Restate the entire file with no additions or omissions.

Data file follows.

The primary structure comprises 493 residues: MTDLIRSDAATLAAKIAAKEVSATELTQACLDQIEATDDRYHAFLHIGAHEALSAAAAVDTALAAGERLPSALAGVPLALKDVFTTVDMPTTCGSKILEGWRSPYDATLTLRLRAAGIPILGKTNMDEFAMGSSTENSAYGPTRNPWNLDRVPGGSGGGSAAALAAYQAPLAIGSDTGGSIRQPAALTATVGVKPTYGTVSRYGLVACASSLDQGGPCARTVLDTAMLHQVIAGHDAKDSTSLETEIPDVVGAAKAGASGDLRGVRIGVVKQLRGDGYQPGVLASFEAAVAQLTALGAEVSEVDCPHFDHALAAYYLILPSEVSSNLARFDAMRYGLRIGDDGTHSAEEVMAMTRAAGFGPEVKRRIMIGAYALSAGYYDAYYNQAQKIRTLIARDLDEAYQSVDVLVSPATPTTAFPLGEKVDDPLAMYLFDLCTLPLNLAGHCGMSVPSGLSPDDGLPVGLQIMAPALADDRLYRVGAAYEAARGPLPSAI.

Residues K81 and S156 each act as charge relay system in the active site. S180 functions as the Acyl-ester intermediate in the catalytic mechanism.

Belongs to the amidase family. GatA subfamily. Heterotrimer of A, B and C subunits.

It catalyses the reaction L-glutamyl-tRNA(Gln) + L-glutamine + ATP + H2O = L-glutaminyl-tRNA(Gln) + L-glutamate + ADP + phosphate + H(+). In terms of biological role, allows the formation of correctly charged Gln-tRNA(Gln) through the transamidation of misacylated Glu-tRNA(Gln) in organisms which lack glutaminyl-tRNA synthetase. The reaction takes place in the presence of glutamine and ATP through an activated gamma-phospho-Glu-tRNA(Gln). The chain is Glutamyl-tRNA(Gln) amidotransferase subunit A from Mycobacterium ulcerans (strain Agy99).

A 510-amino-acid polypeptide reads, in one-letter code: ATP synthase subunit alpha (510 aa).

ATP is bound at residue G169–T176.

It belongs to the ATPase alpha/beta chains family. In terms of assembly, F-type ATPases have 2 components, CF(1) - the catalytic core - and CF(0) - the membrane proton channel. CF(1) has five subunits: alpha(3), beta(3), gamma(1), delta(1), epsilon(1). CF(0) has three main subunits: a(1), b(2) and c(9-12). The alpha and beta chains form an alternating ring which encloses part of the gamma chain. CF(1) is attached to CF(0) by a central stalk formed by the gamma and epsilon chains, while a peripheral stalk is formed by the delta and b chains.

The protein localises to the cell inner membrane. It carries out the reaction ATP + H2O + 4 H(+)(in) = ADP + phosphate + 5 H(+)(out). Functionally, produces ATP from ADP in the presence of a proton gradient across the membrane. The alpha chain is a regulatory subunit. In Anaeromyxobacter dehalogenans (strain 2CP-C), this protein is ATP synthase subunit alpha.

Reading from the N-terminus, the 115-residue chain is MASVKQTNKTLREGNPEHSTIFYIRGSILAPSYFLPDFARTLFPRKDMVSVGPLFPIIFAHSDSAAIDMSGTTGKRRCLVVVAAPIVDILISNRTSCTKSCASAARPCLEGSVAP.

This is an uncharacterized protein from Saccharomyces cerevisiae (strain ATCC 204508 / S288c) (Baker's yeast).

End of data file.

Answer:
The primary structure comprises 493 residues: MTDLIRSDAATLAAKIAAKEVSATELTQACLDQIEATDDRYHAFLHIGAHEALSAAAAVDTALAAGERLPSALAGVPLALKDVFTTVDMPTTCGSKILEGWRSPYDATLTLRLRAAGIPILGKTNMDEFAMGSSTENSAYGPTRNPWNLDRVPGGSGGGSAAALAAYQAPLAIGSDTGGSIRQPAALTATVGVKPTYGTVSRYGLVACASSLDQGGPCARTVLDTAMLHQVIAGHDAKDSTSLETEIPDVVGAAKAGASGDLRGVRIGVVKQLRGDGYQPGVLASFEAAVAQLTALGAEVSEVDCPHFDHALAAYYLILPSEVSSNLARFDAMRYGLRIGDDGTHSAEEVMAMTRAAGFGPEVKRRIMIGAYALSAGYYDAYYNQAQKIRTLIARDLDEAYQSVDVLVSPATPTTAFPLGEKVDDPLAMYLFDLCTLPLNLAGHCGMSVPSGLSPDDGLPVGLQIMAPALADDRLYRVGAAYEAARGPLPSAI.

Residues K81 and S156 each act as charge relay system in the active site. S180 functions as the Acyl-ester intermediate in the catalytic mechanism.

Belongs to the amidase family. GatA subfamily. Heterotrimer of A, B and C subunits.

It catalyses the reaction L-glutamyl-tRNA(Gln) + L-glutamine + ATP + H2O = L-glutaminyl-tRNA(Gln) + L-glutamate + ADP + phosphate + H(+). In terms of biological role, allows the formation of correctly charged Gln-tRNA(Gln) through the transamidation of misacylated Glu-tRNA(Gln) in organisms which lack glutaminyl-tRNA synthetase. The reaction takes place in the presence of glutamine and ATP through an activated gamma-phospho-Glu-tRNA(Gln). The chain is Glutamyl-tRNA(Gln) amidotransferase subunit A from Mycobacterium ulcerans (strain Agy99).

A 510-amino-acid polypeptide reads, in one-letter code: ATP synthase subunit alpha (510 aa).

ATP is bound at residue G169–T176.

It belongs to the ATPase alpha/beta chains family. In terms of assembly, F-type ATPases have 2 components, CF(1) - the catalytic core - and CF(0) - the membrane proton channel. CF(1) has five subunits: alpha(3), beta(3), gamma(1), delta(1), epsilon(1). CF(0) has three main subunits: a(1), b(2) and c(9-12). The alpha and beta chains form an alternating ring which encloses part of the gamma chain. CF(1) is attached to CF(0) by a central stalk formed by the gamma and epsilon chains, while a peripheral stalk is formed by the delta and b chains.

The protein localises to the cell inner membrane. It carries out the reaction ATP + H2O + 4 H(+)(in) = ADP + phosphate + 5 H(+)(out). Functionally, produces ATP from ADP in the presence of a proton gradient across the membrane. The alpha chain is a regulatory subunit. In Anaeromyxobacter dehalogenans (strain 2CP-C), this protein is ATP synthase subunit alpha.

Reading from the N-terminus, the 115-residue chain is MASVKQTNKTLREGNPEHSTIFYIRGSILAPSYFLPDFARTLFPRKDMVSVGPLFPIIFAHSDSAAIDMSGTTGKRRCLVVVAAPIVDILISNRTSCTKSCASAARPCLEGSVAP.

This is an uncharacterized protein from Saccharomyces cerevisiae (strain ATCC 204508 / S288c) (Baker's yeast).